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Sidebars: Court House Grounds serves up 'comfort' food

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SidebarsQuaint is not usually my m.o. (“Modus operandi” for those of you not in the criminal arena). Thus, I hesitated when my colleague, Jim Voyles, suggested we dine at Court House Grounds one morning after a meeting in Danville. I thought it would be another cute little coffee shop with weird-flavored coffee accompanied by weird stuff-laden muffins. It just seemed “frou frou.” I then realized Voyles is not really the “frou frou” type, so I took the chance and I was glad I did.

It is a quaint spot/restaurant/coffee shop but more in the cozy, comfy way. It is directly east of the courthouse on the square, hence its name. As we have had all winter, the morning was snowy and cold. I had a hankerin’ for what Fred calls my “big girl breakfast.” I realize we usually review lunch jaunts, but if the breakfast reflects what they can do for lunch, I recommend the Court House Grounds. Plus, dieticians apparently declare breakfast the most important meal of the day (but probably not at the quantity I like.)

A variety of coffees await your self service in real coffee mugs. You may want to speak up if you desire table service for food. However, once waited on, the food came out promptly. Voyles hungrily (and, quite frankly, a little aggressively) dug into his plate of French toast that was thick cut, not soggy, and perfectly coated before cooking. His only complaint was the seemingly generic syrup and packaged butter. A neighboring table had a big ol’ slab of real butter for their entrees which would have complemented his breakfast better. I ate two eggs over medium (perfectly cooked to order), with bacon (too thin for my liking), toast (how can you screw that up), hash browns (just OK), and an order of biscuits and gravy (confirmed the “comfy” in the entire experience). We were pleased. Other breakfast offerings included pancakes in the 12-grain, blueberry, chocolate chip, banana, or potato (with onion and green peppers) variety. Omelets with a limited amount of ingredients are also available. You can indulge in oatmeal or grits as well as bagels with a good variety of spreads including a dill spread. I think they offer an assortment of muffins, but from my prior comments, you can probably guess I did not look too closely.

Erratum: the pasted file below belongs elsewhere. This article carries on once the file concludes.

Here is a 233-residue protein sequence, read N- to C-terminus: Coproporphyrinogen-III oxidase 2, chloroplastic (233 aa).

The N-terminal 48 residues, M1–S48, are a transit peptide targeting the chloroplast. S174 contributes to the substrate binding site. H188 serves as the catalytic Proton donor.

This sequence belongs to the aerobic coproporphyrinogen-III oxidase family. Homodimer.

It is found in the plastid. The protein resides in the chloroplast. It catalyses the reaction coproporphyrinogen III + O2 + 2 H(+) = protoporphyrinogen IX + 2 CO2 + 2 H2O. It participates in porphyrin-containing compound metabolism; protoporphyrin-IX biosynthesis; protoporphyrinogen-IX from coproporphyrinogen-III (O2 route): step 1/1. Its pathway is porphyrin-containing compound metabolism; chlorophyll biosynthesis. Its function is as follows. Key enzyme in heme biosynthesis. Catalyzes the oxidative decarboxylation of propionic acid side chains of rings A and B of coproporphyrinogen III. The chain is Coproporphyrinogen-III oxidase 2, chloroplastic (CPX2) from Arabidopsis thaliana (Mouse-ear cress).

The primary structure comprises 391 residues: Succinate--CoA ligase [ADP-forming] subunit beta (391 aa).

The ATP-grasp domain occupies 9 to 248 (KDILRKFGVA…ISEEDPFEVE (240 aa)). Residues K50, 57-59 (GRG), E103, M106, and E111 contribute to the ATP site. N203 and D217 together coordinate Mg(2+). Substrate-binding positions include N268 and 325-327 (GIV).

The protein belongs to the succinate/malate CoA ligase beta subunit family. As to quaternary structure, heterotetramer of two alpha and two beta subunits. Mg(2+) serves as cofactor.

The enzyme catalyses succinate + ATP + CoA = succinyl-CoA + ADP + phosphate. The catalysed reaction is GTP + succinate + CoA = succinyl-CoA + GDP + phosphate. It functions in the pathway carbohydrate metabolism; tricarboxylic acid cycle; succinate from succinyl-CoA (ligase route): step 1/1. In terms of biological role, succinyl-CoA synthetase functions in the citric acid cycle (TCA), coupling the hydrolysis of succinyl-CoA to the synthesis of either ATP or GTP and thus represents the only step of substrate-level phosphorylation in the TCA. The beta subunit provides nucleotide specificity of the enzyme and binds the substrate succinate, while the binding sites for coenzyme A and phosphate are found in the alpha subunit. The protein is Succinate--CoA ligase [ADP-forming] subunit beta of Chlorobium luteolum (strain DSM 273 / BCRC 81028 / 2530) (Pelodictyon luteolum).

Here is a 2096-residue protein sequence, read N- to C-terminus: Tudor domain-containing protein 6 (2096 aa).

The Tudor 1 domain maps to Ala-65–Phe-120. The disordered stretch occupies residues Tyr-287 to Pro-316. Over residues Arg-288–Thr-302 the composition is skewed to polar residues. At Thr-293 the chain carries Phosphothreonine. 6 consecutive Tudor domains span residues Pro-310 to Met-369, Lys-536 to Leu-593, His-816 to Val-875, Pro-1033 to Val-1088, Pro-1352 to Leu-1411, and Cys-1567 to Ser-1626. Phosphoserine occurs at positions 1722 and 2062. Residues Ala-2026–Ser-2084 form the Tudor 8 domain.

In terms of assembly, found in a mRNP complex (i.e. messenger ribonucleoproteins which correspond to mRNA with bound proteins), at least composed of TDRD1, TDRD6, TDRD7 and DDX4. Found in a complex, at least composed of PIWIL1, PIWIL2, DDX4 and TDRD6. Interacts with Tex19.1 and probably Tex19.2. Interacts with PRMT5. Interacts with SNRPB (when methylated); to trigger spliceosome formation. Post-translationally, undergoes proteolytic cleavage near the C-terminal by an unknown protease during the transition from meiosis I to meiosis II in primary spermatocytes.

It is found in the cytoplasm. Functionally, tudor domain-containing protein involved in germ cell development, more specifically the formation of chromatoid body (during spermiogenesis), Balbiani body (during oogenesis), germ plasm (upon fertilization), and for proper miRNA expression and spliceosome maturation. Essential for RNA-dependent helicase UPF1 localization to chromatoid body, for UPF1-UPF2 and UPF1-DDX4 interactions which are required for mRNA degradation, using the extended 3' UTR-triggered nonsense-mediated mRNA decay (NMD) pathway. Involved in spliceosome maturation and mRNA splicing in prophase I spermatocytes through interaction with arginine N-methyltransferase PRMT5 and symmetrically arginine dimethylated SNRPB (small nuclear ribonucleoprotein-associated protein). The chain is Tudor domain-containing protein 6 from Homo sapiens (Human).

I wish we could have just camped out, rubbing our bellies, reading the paper, and playing checkers until lunch. No, they don’t really have checkers or anything remotely like a Cracker Barrel, so don’t read too much into the checkers comment. The lunch menu is not too aggressive and consists mostly of sandwiches. What caught my eye was the Hawaiian ham wrap which has lettuce, tomato, Swiss cheese and pineapple cream cheese. Similarly eye-catching was the brie cheese grilled sandwich with mushrooms and deli-sliced ham. I realize salads typically aren’t comfort food, but the spinach/bacon/tomato salad, which seemed pretty traditional with hard-boiled eggs and warm tomato bacon dressing, sounded pretty comforting. Who are we kidding though? Anything with bacon is comforting. The other offerings included chicken, tuna, and egg salad on a variety of breads or in a tomato. You get a choice of side dishes such as soup, cottage cheese, fruit cup, pasta, or potato salad. No fries or deep-fried anything on the menu, and that really is OK.